If you value the life of anyone that may get close enough touch any MES smoker be certain that smoker is only operated from an outlet protected by a GFIC Ground Fault Interrupter Circuit that you have tested.   



post #5 of 16
Thread Starter 

Thanks for the input so far.  I should have mentioned that I'm using an Auber WS-1500ELPM.  It's designed to have a heater plugged into it directly.  I'm guessing my main problem at this point is my ground.  I ran my green wire to the stainless body of my MES.  Is stainless not a good ground, or am I doing something else wrong?  (I had to wrap the black wire around what was left of the burned off terminal) 

post #6 of 16

Is your black wire just twisted around the contact?  That is the way it looks in the photo. You need to fix that black wire connection.  It will arc and over heat with it twisted like it is.  That is not a secure connection and is also dangerous if it pulls loose.

post #7 of 16
Thread Starter 

Dward51 - Yes it is, but that's just a temp job to see if it would work.  Once I can get it to work without shocking me (properly grounded), I'll come up with a permanent attachment to that post and seal all the connections.  But first I need to find a place to ground it right so it doesn't shock me anymore.  But thanks for the pointers.  That's why I'm posting here.  I'm sure most of you know a lot more about these things than I do, so your input is always welcome.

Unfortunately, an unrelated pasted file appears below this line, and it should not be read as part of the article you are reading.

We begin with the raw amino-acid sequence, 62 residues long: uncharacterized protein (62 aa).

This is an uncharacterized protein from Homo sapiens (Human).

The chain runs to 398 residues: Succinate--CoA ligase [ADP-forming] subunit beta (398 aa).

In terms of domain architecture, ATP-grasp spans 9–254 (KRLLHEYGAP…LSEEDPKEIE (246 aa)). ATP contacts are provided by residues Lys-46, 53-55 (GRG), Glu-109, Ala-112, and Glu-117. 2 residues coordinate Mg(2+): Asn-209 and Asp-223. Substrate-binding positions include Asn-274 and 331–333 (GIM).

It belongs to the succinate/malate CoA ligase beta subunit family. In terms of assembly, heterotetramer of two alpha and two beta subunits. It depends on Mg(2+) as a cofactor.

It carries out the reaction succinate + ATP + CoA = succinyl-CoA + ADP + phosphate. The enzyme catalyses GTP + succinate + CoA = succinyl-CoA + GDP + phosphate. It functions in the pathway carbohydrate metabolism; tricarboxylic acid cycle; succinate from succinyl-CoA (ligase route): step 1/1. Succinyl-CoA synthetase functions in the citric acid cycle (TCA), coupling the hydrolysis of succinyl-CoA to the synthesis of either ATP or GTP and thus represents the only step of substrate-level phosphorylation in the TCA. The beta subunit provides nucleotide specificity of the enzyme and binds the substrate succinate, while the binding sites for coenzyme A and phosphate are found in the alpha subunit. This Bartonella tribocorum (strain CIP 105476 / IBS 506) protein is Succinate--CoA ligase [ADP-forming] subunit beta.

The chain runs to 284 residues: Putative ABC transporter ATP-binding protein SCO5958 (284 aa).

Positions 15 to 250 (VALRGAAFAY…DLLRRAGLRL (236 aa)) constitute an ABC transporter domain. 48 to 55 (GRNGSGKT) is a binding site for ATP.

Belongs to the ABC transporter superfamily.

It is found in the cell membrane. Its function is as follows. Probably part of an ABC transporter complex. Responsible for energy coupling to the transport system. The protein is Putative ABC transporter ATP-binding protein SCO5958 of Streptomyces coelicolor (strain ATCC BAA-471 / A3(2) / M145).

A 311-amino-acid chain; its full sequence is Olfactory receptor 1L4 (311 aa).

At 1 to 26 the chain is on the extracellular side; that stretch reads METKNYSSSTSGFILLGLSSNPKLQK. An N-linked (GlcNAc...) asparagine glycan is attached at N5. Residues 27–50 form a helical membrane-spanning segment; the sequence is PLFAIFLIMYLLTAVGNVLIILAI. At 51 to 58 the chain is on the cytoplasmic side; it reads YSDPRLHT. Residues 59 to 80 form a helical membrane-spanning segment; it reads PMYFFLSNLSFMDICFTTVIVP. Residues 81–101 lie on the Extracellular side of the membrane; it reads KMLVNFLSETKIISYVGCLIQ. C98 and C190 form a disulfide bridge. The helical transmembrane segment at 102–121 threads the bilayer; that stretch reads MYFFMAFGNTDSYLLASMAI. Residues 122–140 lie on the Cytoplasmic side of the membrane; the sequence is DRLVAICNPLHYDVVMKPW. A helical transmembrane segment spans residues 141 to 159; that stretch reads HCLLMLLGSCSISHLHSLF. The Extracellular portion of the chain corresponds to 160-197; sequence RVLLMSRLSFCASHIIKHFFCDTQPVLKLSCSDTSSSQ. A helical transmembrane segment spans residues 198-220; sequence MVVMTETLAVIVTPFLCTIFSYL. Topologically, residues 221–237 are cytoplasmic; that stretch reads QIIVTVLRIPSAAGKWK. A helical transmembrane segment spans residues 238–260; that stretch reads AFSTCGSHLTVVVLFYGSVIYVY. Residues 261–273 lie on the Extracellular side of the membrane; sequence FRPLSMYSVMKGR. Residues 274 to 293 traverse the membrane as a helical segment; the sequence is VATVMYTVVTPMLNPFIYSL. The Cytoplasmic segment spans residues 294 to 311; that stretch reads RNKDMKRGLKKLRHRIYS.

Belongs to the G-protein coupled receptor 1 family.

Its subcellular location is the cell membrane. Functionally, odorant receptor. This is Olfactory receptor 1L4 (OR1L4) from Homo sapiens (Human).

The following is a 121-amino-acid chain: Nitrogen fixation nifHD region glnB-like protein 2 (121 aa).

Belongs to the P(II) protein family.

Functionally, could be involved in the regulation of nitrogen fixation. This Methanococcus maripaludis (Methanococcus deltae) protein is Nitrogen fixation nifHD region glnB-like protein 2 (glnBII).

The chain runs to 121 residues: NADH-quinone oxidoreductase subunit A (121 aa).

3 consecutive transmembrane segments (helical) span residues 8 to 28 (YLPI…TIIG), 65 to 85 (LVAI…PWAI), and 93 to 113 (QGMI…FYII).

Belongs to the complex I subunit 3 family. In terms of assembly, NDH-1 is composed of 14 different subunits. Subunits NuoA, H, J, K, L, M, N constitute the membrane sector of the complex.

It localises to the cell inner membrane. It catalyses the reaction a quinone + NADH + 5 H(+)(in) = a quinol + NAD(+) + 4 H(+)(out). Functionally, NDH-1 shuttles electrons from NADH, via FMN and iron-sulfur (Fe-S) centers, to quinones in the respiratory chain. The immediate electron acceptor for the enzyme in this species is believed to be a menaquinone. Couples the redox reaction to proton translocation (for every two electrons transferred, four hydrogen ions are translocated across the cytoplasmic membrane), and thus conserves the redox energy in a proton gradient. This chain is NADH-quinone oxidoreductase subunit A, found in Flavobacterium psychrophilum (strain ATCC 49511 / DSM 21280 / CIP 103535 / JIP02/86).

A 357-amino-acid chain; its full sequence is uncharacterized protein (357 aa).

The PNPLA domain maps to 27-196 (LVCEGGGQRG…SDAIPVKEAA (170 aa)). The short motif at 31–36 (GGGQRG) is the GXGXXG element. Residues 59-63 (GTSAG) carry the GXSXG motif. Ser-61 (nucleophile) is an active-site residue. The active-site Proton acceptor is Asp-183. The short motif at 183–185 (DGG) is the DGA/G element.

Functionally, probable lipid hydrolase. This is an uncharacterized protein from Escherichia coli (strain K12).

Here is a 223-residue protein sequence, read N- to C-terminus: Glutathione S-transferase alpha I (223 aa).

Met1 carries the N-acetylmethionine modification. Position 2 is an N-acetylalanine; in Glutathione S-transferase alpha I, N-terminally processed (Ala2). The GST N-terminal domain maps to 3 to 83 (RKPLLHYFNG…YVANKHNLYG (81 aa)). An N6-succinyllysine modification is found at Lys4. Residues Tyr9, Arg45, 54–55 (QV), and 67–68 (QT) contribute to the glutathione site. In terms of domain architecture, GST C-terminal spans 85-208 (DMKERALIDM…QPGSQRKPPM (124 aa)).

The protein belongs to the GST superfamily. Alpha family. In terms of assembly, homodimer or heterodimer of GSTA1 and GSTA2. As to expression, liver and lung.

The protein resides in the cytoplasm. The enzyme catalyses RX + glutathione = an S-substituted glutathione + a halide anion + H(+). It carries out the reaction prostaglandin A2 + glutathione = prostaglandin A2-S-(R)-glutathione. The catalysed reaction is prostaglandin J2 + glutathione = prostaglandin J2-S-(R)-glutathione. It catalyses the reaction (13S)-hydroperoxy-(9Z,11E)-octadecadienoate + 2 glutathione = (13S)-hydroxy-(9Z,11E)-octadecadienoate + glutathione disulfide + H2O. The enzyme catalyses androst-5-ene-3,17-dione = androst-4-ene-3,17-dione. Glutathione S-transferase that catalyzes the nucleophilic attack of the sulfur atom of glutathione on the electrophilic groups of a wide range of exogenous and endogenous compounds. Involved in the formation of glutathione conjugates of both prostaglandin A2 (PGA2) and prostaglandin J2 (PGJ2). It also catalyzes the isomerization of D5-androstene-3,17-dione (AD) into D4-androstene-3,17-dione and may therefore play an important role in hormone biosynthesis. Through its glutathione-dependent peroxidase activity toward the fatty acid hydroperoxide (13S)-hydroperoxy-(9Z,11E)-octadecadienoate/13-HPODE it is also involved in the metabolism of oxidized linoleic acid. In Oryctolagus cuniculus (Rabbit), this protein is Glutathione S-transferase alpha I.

post #8 of 16

TromaRon I think your missing the point here.  You should never get shocked from the ground never never etc. I don't care what you attach your ground to if you get shocked it has nothing to do with the ground. Something is wrong. The ground is a safety measure to keep you from dying.  If you don't care about your safety read what walta stated above. Get your head out of your pork butt:icon_smile:. Couldn't help myself with that one.  Please be concerned about safety!!!!!!!!!!!

post #9 of 16

The way I see it you have 3 problems


1 All that black gook all over everything around the terminals of the element is carbon. Carbon conducts electricity from the terminals to the case of the smoker that you touched.


2 If the ground wire was connected as shown in the photo it should not have been shocked. The only conclusion I can draw is outlet or extension cord you were using were not working as they should.


3 You are not using a GFIC device on this circuit.


Please get something like this


or this



Then test it with something like this.




post #10 of 16

If you are getting shocked from the ground, you need to check the polarity of the outlet.  It may have the ground and neutral switched somewhere, or the ground is not a complete circuit back to the bonding bar in the breaker box or to actual ground from the box.  You can get a plug in device with 3 lights on it for under $10 at Home Depot/Lowes that will tell you if an outlet is wired correctly. 


Basically you look at the lights that are "on" and then at the chart on the tester.  It will tell you if all is well or what is wrong.  They all work the same way, but there are several models.